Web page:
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A Life Remembered: Walter Mitchell
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A Life Remembered

A Life Remembered: Walter Mitchell

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Editor’s note: Each Monday, the Kenosha News takes a look at the life of a Kenosha County resident who has recently died. We share with you, through the memories of family and friends, a life remembered.

Walter Mitchell, a.k.a. Mitch, was a teller of “sea stories”— stories you’ll never forget.

After serving in the Navy during World War II, he regaled friends with tales of those days, recalls longtime friend and former neighbor Dan Arroyo.

“When you first met him, he was a little rough around the edges; a very cautious man, but once he found I had been in the Navy, too, I was in,” Dan said.

“He liked to tell stories when you got him talking,” said his daughter, Pat Mitchell. “He would tell stories about the Depression, what it was like growing up and details of Kenosha and the buildings.”

For 30 years Mitch worked as a postal carrier in Kenosha. “He knew all the people on the route and remembered addresses where people lived,” Pat said.

Mitch’s favorite things included family, motorcycles, watching car races and his dogs. “He raised five Labrador retrievers and took good care of them,” Pat said. “On Sunday mornings, he loved to lay on the bed with his dogs and his kids.”

Walter L. Mitchell “Mitch”, 95, of Kenosha, passed away Feb. 2, at Home Inspired Nursing Home in Kenosha. His survivors include his daughters, Patricia Mitchell and Kelly Mitchell; and extended family, Connie, Danny, Tiffany, and Brian Arroyo.

Early life and military service

Mitch was born in Kenosha, on June 22, 1924, to Clarence and Hazel Mitchell. He attended local schools, but before finishing high school went to work for the Civilian Conservation Corps.

In 1942, he joined the Navy, serving as a gunner’s mate and aviation ordnanceman aboard aircraft carriers. He was in Pearl Harbor following the attacks and participated in the 1944-1945 campaign to liberate the Philippines.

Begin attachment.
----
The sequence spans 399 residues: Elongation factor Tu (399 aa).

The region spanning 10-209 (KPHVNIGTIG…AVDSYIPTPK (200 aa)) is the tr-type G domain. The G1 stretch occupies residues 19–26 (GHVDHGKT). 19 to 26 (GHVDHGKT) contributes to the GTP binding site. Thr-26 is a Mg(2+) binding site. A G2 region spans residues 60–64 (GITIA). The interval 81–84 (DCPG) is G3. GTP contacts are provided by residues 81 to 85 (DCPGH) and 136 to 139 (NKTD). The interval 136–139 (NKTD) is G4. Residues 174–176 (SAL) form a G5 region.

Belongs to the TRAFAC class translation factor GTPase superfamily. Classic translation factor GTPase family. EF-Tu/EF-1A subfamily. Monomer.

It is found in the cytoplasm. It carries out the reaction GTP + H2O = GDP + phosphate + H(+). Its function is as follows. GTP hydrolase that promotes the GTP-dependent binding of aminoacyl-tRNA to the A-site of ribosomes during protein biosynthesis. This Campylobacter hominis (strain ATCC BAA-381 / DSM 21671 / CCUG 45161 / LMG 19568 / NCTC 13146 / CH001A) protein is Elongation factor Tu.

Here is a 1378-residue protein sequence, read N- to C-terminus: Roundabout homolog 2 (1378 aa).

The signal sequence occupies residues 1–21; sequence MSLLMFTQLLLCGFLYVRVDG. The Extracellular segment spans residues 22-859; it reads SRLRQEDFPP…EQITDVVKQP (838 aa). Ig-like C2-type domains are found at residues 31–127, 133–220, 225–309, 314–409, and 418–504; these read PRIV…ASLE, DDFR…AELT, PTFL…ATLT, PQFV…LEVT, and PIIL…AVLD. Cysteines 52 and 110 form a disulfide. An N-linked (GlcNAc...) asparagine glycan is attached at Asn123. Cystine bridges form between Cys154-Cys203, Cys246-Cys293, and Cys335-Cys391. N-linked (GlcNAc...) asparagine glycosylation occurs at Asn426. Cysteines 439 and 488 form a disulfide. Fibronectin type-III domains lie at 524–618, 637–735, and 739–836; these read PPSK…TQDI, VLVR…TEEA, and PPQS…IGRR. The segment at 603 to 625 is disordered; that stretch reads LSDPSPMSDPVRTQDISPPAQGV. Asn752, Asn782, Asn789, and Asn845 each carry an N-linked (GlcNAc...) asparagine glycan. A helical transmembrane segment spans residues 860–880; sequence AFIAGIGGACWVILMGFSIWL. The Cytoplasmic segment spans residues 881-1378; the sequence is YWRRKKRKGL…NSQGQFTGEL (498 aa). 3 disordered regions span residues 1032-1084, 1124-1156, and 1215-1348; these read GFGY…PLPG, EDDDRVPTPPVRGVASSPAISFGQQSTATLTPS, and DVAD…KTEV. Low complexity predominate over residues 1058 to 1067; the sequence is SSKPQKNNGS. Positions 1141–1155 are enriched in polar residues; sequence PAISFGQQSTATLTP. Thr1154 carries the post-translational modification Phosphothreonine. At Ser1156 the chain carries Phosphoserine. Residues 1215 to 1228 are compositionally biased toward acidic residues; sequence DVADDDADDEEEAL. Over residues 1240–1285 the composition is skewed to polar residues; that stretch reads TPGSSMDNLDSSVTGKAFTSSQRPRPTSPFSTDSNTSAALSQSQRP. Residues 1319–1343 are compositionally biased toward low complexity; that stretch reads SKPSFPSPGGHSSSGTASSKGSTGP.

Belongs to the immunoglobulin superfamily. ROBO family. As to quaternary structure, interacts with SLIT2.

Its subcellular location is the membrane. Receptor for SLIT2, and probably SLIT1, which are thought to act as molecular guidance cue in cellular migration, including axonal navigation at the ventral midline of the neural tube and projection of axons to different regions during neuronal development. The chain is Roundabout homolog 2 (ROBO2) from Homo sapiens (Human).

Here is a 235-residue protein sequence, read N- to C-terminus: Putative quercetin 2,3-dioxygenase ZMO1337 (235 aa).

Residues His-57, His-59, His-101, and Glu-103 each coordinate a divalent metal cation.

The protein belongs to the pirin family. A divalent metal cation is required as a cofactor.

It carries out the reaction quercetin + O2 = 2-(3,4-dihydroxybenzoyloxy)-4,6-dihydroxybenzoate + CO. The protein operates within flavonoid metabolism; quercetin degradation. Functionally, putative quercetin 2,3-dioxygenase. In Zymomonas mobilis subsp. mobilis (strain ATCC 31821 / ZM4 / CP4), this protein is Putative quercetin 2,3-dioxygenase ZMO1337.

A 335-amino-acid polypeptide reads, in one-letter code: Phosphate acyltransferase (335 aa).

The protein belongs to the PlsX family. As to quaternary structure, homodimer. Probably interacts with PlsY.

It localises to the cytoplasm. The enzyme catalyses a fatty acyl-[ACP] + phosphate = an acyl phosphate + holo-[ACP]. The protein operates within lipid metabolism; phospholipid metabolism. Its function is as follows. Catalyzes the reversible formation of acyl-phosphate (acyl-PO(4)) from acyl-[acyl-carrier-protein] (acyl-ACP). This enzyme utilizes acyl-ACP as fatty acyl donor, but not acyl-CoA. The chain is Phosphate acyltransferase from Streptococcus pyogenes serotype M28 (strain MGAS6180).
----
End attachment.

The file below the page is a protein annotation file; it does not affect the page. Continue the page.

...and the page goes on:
Following his honorable discharge in 1947, Mitch returned to Kenosha, married and had three children. When the marriage ended in divorce, he was awarded custody of his kids and raised them on his own until they finished high school.

Mitch began working with the Post Office in 1955, delivering mail primarily in the McKinley schools neighborhood.

“He liked being outside; he didn’t like the confinement of an office,” Pat said.

On June 9, 1962, he married Carol Robinson in Kenosha, and they had two daughters.

“As a dad, he was strict and stubborn — you did the right thing and followed the rules — but he was always fair,” Pat said.

A progressive parent

On the other hand, Mitch was a progressive parent when it came to his daughters, she said. “He was from the older generation, but felt women could do what they wanted to do. He had great respect for women.”

Mitch taught his daughters how to ride motorcycles, handle guns and took them to car races. “He let us do whatever we were interested in,” Pat said.

Mitch himself enjoyed a collection of bikes, from Harley Davidson cruisers to dirt bikes.

Dan met Mitch when Dan, a Navy man, was transferred to Great Lakes and moved into the house next door.

“He’d see me working around the house, let me flail around a bit, then lend a helping hand,” Dan said.

As they became friends, Mitch slowly unfolded his favorite “sea stories.”

“He told one about the time a man joined Mitch and his shipmates in a game of horseshoes on (Midway Atoll) in the Pacific, and the man turned out to be Admiral Nimitz,” Dan said.

Although Mitch did not complete formal schooling, he was “intellectually curious” and a big reader, said family. “He liked Westerns, general education and world affairs. He stayed politically active and voted until recently,” Pat said.

Dan was impressed by Mitch’s memory. “I think he had a photographic memory. He could tell you the specifications of every aircraft or ship he ever dealt with, and when he worked for the post office, he could tell you the name of almost every person on his delivery route.”

“He had a lot of wisdom from just watching the world,” Pat said.

He also loved geography and was an avid map reader, added Pat. “I think he kept every map of every place he went,” she said.

Retirement and travel

After his retirement from the post office, Mitch and Carol traveled, often visiting Dan and his family.

Although he didn’t choose to join veterans’ groups, Mitch maintained connections to his military service, Pat said.

In 2011, he and Carol visited The High Ground, a veterans memorial park in Niellsville. “He was proud of being honored with a ‘living stone’ for his military service,” Pat said.

In 2013, Pat took her father on a veterans Honor Flight to Washington D.C.

“He did a little of everything in his life, Pat said. “He always did the right thing and had an honor about him,” Pat said.

“Mitch had an amazing life,” agreed Dan.

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